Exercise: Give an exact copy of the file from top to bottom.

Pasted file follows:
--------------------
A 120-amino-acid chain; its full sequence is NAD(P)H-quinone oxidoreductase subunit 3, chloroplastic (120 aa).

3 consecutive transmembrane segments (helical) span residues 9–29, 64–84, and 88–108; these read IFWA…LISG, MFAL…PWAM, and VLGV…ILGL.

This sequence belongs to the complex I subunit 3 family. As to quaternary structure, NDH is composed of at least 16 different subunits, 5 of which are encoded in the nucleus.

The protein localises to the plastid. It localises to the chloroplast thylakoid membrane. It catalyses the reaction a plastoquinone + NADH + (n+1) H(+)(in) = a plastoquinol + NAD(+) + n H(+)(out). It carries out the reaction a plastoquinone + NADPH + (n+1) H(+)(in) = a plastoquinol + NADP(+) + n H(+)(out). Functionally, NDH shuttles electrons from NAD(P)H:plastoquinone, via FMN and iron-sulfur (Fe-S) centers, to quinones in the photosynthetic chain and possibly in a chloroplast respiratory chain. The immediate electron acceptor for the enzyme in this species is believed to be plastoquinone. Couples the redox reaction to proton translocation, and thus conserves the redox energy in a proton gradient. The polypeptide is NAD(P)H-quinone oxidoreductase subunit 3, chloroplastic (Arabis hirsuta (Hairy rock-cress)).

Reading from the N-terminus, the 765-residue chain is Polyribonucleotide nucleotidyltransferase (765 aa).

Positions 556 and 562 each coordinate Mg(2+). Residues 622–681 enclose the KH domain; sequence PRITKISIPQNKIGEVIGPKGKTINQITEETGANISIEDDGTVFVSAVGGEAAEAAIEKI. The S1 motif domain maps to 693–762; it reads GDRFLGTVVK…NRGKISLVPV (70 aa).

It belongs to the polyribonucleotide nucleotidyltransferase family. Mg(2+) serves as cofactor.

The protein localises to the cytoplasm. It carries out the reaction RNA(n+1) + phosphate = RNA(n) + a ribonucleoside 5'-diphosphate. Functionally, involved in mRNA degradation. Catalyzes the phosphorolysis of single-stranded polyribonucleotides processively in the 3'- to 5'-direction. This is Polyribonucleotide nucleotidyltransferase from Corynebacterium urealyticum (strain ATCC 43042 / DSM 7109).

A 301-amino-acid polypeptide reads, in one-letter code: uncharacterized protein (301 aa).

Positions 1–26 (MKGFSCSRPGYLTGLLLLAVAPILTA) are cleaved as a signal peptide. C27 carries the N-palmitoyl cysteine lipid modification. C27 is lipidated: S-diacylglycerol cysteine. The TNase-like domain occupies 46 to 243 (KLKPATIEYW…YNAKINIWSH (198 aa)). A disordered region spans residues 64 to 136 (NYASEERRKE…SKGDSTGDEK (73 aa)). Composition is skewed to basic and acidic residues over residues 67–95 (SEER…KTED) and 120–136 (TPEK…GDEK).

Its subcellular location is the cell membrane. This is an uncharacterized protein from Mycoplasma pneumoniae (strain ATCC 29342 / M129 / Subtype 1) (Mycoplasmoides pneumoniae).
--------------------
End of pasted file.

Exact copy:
A 120-amino-acid chain; its full sequence is NAD(P)H-quinone oxidoreductase subunit 3, chloroplastic (120 aa).

3 consecutive transmembrane segments (helical) span residues 9–29, 64–84, and 88–108; these read IFWA…LISG, MFAL…PWAM, and VLGV…ILGL.

This sequence belongs to the complex I subunit 3 family. As to quaternary structure, NDH is composed of at least 16 different subunits, 5 of which are encoded in the nucleus.

The protein localises to the plastid. It localises to the chloroplast thylakoid membrane. It catalyses the reaction a plastoquinone + NADH + (n+1) H(+)(in) = a plastoquinol + NAD(+) + n H(+)(out). It carries out the reaction a plastoquinone + NADPH + (n+1) H(+)(in) = a plastoquinol + NADP(+) + n H(+)(out). Functionally, NDH shuttles electrons from NAD(P)H:plastoquinone, via FMN and iron-sulfur (Fe-S) centers, to quinones in the photosynthetic chain and possibly in a chloroplast respiratory chain. The immediate electron acceptor for the enzyme in this species is believed to be plastoquinone. Couples the redox reaction to proton translocation, and thus conserves the redox energy in a proton gradient. The polypeptide is NAD(P)H-quinone oxidoreductase subunit 3, chloroplastic (Arabis hirsuta (Hairy rock-cress)).

Reading from the N-terminus, the 765-residue chain is Polyribonucleotide nucleotidyltransferase (765 aa).

Positions 556 and 562 each coordinate Mg(2+). Residues 622–681 enclose the KH domain; sequence PRITKISIPQNKIGEVIGPKGKTINQITEETGANISIEDDGTVFVSAVGGEAAEAAIEKI. The S1 motif domain maps to 693–762; it reads GDRFLGTVVK…NRGKISLVPV (70 aa).

It belongs to the polyribonucleotide nucleotidyltransferase family. Mg(2+) serves as cofactor.

The protein localises to the cytoplasm. It carries out the reaction RNA(n+1) + phosphate = RNA(n) + a ribonucleoside 5'-diphosphate. Functionally, involved in mRNA degradation. Catalyzes the phosphorolysis of single-stranded polyribonucleotides processively in the 3'- to 5'-direction. This is Polyribonucleotide nucleotidyltransferase from Corynebacterium urealyticum (strain ATCC 43042 / DSM 7109).

A 301-amino-acid polypeptide reads, in one-letter code: uncharacterized protein (301 aa).

Positions 1–26 (MKGFSCSRPGYLTGLLLLAVAPILTA) are cleaved as a signal peptide. C27 carries the N-palmitoyl cysteine lipid modification. C27 is lipidated: S-diacylglycerol cysteine. The TNase-like domain occupies 46 to 243 (KLKPATIEYW…YNAKINIWSH (198 aa)). A disordered region spans residues 64 to 136 (NYASEERRKE…SKGDSTGDEK (73 aa)). Composition is skewed to basic and acidic residues over residues 67–95 (SEER…KTED) and 120–136 (TPEK…GDEK).

Its subcellular location is the cell membrane. This is an uncharacterized protein from Mycoplasma pneumoniae (strain ATCC 29342 / M129 / Subtype 1) (Mycoplasmoides pneumoniae).